Drawing on major new archival discoveries and recent research, Patrick Lonergan presents an innovative account of Irish drama and theatre, spanning the past seventy years. Rather than offering a linear narrative, the volume traces key themes to illustrate the relationship between theatre and changes in society. In considering internationalization, the Troubles in Northern Ireland, the Celtic Tiger period, feminism, and the changing status of the Catholic Church in Ireland, Lonergan asserts the power of theatre to act as an agent of change and uncovers the contribution of individual artists, plays and productions in challenging societal norms. Irish Drama and Theatre since 1950 provides a wide-ranging account of major developments, combined with case studies of the premiere or revival of major plays, the establishment of new companies and the influence of international work and artists, including Tennessee Williams, Chekhov and Brecht. While bringing to the fore some of the untold stories and overlooked playwrights following the declaration of the Irish Republic, Lonergan weaves into his account the many Irish theatre-makers who have achieved international prominence in the period: Samuel Beckett, Siobhán McKenna and Brendan Behan in the 1950s, continuing with Brian Friel and Tom Murphy, and concluding with the playwrights who emerged in the late 1990s, including Martin McDonagh, Enda Walsh, Conor McPherson, Marie Jones and Marina Carr. The contribution of major Irish companies to world theatre is also examined, including both the Abbey and Gate theatres, as well as Druid, Field Day and Charabanc. Through its engaging analysis of seventy years of Irish theatre, this volume charts the acts of gradual but revolutionary change that are the story of Irish theatre and drama and of its social and cultural contexts.
The Oxford Handbook of Modern Irish Theatre provides the single most comprehensive survey of the field to be found in a single volume. Drawing on more than forty contributors from around the world, the book addresses a full range of topics relating to modern Irish theatre from the late nineteenth-century theatre to the most recent works of postdramatic devised theatre. Ireland has long had an importance in the world of theatre out of all proportion to the size of the country, and has been home to four Nobel Laureates (Yeats, Shaw, and Beckett; Seamus Heaney, while primarily a poet, also wrote for the stage). This collection begins with the influence of melodrama, looks at arguably the first modern Irish playwright, Oscar Wilde, before moving into a series of considerations of the Abbey Theatre, and Irish modernism. Arranged chronologically, it explores areas such as women in theatre, Irish-language theatre, and alternative theatres, before reaching the major writers of more recent Irish theatre, including Brian Friel and Tom Murphy, and their successors. There are also individual chapters focusing on Beckett and Shaw, as well as a series of chapters looking at design, acting and theatre architecture. The book concludes with an extended survey of the critical literature on the field. In each chapter, the author does not simply rehearse accepted wisdom; all of the authors push the boundaries of their respective fields, so that each chapter is a significant contribution to scholarship in its own right.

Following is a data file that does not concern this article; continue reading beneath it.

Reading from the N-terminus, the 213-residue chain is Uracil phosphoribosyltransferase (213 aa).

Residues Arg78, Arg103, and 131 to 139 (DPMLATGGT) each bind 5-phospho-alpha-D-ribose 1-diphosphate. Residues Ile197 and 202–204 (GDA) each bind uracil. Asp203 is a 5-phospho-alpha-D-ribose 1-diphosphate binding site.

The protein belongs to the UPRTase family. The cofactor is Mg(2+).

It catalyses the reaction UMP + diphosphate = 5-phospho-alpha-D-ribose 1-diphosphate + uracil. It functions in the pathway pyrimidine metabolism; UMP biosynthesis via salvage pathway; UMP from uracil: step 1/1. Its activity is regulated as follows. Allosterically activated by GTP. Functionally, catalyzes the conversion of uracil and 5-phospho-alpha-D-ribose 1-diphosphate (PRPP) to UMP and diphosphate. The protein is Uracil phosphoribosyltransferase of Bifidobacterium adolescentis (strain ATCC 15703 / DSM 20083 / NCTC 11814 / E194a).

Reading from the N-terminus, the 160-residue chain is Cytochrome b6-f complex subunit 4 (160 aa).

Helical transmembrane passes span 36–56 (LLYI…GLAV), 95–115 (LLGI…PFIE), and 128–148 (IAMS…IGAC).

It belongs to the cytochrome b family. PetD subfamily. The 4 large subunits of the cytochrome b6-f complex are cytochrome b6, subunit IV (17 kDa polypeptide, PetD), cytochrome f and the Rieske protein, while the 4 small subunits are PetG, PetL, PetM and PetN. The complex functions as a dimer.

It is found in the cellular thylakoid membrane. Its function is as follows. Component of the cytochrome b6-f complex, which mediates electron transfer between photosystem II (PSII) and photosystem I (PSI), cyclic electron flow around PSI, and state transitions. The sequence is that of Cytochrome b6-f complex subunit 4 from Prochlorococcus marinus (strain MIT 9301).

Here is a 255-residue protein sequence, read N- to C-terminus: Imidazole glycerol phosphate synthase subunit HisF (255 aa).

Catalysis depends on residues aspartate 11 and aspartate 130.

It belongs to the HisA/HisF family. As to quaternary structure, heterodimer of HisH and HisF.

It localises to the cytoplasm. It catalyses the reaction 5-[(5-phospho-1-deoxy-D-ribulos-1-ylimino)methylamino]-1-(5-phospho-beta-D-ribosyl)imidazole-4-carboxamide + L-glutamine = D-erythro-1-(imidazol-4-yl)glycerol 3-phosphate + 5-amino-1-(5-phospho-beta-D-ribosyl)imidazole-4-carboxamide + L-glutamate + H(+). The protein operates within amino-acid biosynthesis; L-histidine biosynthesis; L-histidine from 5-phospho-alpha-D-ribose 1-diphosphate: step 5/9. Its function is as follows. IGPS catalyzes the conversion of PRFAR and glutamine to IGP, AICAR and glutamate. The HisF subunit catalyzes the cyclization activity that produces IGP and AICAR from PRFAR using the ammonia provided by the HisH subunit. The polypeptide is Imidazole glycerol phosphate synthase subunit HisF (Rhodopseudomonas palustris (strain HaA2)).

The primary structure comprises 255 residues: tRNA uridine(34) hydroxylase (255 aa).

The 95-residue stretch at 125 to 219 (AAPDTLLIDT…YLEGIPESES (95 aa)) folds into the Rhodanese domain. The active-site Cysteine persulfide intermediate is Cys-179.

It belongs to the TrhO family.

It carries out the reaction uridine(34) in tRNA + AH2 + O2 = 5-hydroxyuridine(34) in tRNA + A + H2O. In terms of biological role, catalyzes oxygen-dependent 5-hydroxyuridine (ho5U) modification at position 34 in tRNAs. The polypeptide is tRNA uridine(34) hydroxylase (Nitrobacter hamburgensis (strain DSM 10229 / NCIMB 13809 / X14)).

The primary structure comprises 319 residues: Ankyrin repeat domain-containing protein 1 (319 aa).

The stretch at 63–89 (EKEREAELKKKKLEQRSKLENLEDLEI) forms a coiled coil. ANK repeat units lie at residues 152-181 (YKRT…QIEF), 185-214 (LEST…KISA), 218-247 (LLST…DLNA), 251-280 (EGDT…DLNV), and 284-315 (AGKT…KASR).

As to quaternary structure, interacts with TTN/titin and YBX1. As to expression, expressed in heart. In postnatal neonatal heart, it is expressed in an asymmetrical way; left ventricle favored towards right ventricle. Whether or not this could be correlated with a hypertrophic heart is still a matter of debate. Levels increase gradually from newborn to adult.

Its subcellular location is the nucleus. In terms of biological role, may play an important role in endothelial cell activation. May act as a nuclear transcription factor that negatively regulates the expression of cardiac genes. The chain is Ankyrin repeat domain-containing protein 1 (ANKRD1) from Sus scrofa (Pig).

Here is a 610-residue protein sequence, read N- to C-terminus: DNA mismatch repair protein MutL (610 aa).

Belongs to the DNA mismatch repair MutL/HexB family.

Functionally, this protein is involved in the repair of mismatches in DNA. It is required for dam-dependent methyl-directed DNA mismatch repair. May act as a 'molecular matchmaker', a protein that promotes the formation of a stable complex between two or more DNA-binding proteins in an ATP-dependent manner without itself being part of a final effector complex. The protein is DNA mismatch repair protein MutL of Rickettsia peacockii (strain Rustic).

Based on extensive archival research, this open access book examines the poetics and politics of the Dublin Gate Theatre (est. 1928) over the first three decades of its existence, discussing some of its remarkable productions in the comparative contexts of avant-garde theatre, Hollywood cinema, popular culture, and the development of Irish-language theatre, respectively. The overarching objective is to consider the output of the Gate in terms of cultural convergence the dynamics of exchange, interaction, and acculturation that reveal the workings of transnational infrastructures.
The rich legacy of women's contributions to Irish theatre is traditionally viewed through a male-dominated literary canon and mythmaking, thus arguably silencing their work. In this timely book, Shonagh Hill proposes a feminist genealogy which brings new perspectives to women's mythmaking across the twentieth and twenty-first centuries. The performances considered include the tableaux vivants performed by the Inghinidhe na hÉireann (Daughters of Ireland), plays written by Alice Milligan, Maud Gonne, Lady Augusta Gregory, Eva Gore-Booth, Mary Devenport O'Neill, Mary Elizabeth Burke-Kennedy, Paula Meehan, Edna O'Brien and Marina Carr, as well as plays translated, adapted and performed by Olwen Fouéré. The theatrical work discussed resists the occlusion of women's cultural engagement that results from confinement to idealised myths of femininity. This is realised through embodied mythmaking: a process which exposes how bodies bear the consequences of these myths, while refusing to accept the female body as passive bearer of inscription through the assertion of a creative female corporeality.
This book engages with ageing masculinities in Irish literature and visual culture, including fiction, drama, poetry, painting, and documentary. Exploring the shifting representations of older men from the early twentieth century to the present, the contributors analyse how a broad range of literary and visual texts construct, reinscribe, or challenge perceptions of older age. In doing so, they trace a shift from depictions of authority figures - often symbolising patriarchal dominance and oppression - to more nuanced, complex, and heterogeneous explorations of older men’s embodied subjectivities and vulnerabilities. Exploring artists and writers such as Seán Keating, J.M. Synge, Teresa Deevy, Marina Carr, Seamus Heaney, Paul Muldoon, Derek Mahon, Kate O’Brien, John Banville, Colm Tóibín, Bernard MacLaverty, Mike McCormack, Anne Griffin, and Claire Keegan, the essays in this collection attend to the symbolic as well as social significance of older men in Irish cultural expression.